Rebuilding Johnson’s legacy should start with a rematch


Dana White lives for selling fights. That’s his job as UFC president, and he does it better than any combat sports promoter ever has. But do you remember the night when the fight fan in him came bursting to the forefront and he told people not to buy his prizefights?

It happened in Toronto back in September 2012. The UFC had just crowned its first flyweight champion in a split-decision win by Demetrious Johnson over Joseph Benavidez, and when someone at the UFC 152 post-fight press conference asked White what he thought about the boos that inexplicably had rained down on the Octagon during some stretches of the razzle-dazzle five rounds, the boss got red in the face.

“If you didn’t like the flyweight fight, please, I’m begging you, don’t ever buy another UFC pay-per-view again,” said White, growing angrier with each word he spat out. “I don’t want your money. You’re a moron. You don’t like fighting. You don’t appreciate talent.”

The UFC president was speaking truth. That inaugural flyweight championship bout was intriguing for its fast-twitch back-and-forth. And yet ever since, it appears that hordes of fans have heeded White’s challenge. Either Demetrious Johnson and the rest of the UFC’s 125-pounders are simply too miniscule for paying customers to even notice, or viewers can’t be bothered to watch in slow-motion, which sometimes feels like the only way to keep up with all of the speedy technical wizardly of “Mighty Mouse” and his like.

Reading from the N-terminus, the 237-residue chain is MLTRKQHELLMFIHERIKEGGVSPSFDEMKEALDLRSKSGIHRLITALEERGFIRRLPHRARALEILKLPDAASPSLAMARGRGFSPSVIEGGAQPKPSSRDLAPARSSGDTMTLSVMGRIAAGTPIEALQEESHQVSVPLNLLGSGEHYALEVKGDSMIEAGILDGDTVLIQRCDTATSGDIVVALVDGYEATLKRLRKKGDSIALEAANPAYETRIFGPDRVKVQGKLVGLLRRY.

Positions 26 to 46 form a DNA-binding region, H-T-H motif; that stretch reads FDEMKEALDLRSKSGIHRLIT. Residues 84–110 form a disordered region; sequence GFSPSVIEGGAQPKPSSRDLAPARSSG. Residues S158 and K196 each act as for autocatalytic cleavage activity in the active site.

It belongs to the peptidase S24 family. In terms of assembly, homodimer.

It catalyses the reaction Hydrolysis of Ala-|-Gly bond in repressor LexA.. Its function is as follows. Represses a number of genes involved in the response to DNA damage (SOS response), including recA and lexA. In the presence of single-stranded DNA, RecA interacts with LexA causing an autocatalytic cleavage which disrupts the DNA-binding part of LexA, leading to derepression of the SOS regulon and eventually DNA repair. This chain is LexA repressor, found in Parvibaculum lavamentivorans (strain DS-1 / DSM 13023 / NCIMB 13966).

Whatever the reason, Johnson has never emerged as a megastar even as he was becoming the most dominant champion in MMA. The UFC tried to sell four of his title defenses in 2015 and ’16 as pay-per-view headliners, and three of them did dreadful business, barely eclipsing 100,000 buys, according to industry estimates. The other one, UFC 178 with Johnson vs. Chris Cariaso on the top of the marquee, reportedly surpassed the so-so threshold of 200,000 buys — but that number was boosted by an undercard featuring a rising Conor McGregor, the return of long-injured Dominick Cruz and other splashy draws, including Stephen “Wonderboy” Thompson and Donald “Cowboy” Cerrone.

More recently, Johnson has mostly been put in co-main events, including on Saturday night at UFC 227 in Los Angeles, where his UFC-record run of 11 title defenses came to an end in a split-decision loss to Henry Cejudo.

But this time, White was in a more upbeat mood regarding the public’s acceptance of his littlest fighters. “The whole card was basically small guys,” he told ESPN’s Brett Okamoto, referring also to the main event between bantamweight champion TJ Dillashaw and ex-champ Cody Garbrandt. “Sold out the Staples Center. Sold out, not one seat left in the building. I love it.”

Can the UFC build something here? Does “Mighty Mouse” deserve another shot at being a driving force? The answer to the first question is unclear, but the answer to the second is a resounding yes.

In the immediate aftermath of the co-main event, Cejudo stood at the center of the cage and issued a challenge to the winner of the main event to follow, which turned out to be Dillashaw. This earned him some love from the boss.

“That’s what fans love. That’s what fans want to hear,” White later said. “That’s why Conor McGregor is such a big star.”

But the UFC president would not commit to booking that champion-vs.-champion fight. And why should he? Shouldn’t “The Messenger” make a flyweight defense or two before warranting a superfight? (Don’t bring up McGregor and his division hopping despite zero title defenses. He’s built himself a special-case castle made of gold ingots.)

And what would Dillashaw get from a Cejudo fight, really? He was chasing a showdown with “Mighty Mouse” because it was going to be a legacy fight. He wanted to be the one to take down the brilliant Johnson. That opportunity has evaporated, though, and what Dillashaw needs now is not a title defense against a bulked-up 125-pounder but a statement fight to support the claim he made in the cage after knocking out Garbrandt.